We can and must demand more from the first branch of government. Reboot Congress 2017 has convened the leading civic innovators and domain experts who are already driving forward transformational efforts to increase transparency, improve efficiencies in governance, expand citizen engagement, and bring Congress into the 21st century.
Lincoln Network and The OpenGov Foundation are joining forces to present the 2017 Door Stop Awards for Congressional Innovation and Transparency. Awards will be presented on May 17, 2017 in Washington, D.C. at an evening party as part of Reboot Congress.
The Door Stop Awards will recognize Members of Congress, top government officials and staff who are advancing durable and genuine changes to bring Congress into the 21st century. These good government successes almost always happen quietly and outside the limelight, but have resulted in long-term transparency, greater openness, and improved efficiency or effectiveness. The Door Stop Award winners didn’t just open government to the public once, they placed "door stops" ensuring that government remains open and accessible to the American people.
Small businesses drive our economic growth in America. While there is a concentration of startup investment in Silicon Valley, Austin, New York and other tech hubs, many areas lack access to the capital needed to start or grow a business. With 50 million people living in distressed communities, according to Economic Innovation Group, genuine opportunities for prosperity have been greatly reduced for individuals in a large part of our nation.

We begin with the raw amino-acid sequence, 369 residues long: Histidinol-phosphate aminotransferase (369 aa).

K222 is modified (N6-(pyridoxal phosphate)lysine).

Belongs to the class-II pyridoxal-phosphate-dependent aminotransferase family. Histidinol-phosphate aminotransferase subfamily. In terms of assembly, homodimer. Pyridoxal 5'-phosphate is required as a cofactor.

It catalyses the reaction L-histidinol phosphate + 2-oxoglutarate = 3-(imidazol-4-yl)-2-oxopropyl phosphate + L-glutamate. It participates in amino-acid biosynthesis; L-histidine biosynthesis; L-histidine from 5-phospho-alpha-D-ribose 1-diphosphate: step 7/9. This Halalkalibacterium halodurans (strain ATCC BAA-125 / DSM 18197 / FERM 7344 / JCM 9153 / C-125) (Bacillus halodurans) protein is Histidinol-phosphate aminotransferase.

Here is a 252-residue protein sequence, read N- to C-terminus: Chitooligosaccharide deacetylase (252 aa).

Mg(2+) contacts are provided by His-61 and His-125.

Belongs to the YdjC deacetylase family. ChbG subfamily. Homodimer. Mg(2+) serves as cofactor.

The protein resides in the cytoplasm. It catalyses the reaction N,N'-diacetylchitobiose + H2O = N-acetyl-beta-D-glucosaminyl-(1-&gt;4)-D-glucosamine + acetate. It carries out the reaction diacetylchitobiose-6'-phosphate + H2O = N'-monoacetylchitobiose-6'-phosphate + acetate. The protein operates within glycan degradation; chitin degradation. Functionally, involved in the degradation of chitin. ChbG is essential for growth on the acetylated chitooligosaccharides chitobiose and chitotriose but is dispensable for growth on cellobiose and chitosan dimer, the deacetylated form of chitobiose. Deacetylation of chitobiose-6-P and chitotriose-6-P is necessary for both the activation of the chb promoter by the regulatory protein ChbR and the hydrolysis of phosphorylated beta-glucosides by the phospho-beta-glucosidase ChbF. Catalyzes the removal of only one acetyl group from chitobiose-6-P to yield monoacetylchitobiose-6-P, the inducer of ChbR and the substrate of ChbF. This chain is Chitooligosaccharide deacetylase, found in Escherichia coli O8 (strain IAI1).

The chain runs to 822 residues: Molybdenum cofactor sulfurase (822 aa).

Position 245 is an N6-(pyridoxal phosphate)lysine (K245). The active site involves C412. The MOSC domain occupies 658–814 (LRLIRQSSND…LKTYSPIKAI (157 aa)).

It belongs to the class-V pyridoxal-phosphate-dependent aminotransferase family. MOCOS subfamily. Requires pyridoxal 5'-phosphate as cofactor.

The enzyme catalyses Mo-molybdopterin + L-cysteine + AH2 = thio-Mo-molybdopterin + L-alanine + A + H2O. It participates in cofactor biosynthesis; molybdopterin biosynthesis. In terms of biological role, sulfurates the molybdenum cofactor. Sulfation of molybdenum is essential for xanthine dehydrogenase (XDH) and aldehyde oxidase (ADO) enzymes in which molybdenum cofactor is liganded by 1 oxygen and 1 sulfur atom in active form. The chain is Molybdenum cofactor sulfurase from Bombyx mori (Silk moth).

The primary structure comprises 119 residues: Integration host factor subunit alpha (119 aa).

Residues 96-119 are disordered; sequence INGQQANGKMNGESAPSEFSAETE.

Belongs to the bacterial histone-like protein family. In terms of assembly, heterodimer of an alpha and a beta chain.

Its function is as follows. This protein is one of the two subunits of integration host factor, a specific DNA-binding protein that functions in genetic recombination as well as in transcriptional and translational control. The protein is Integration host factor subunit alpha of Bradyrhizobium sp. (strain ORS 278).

This trend is exacerbated by an increasingly tech-driven economy, undergoing transformational changes due to artificial intelligence and automation. However, the innovative business models underpinning the sharing economy, the promise of 3D printing, the educational opportunities presented by Massive Open Online Courses (MOOCs) - among many other advanced technology trends - could offer new pathways for economic mobility in every part of the country. In order to harness and maximize this potential, it’s vital for leaders in the new economy to be at the policy-making table.
The Democracy Fund invests in organizations working to ensure that our political system is able to withstand new challenges and deliver on its promise to the American people.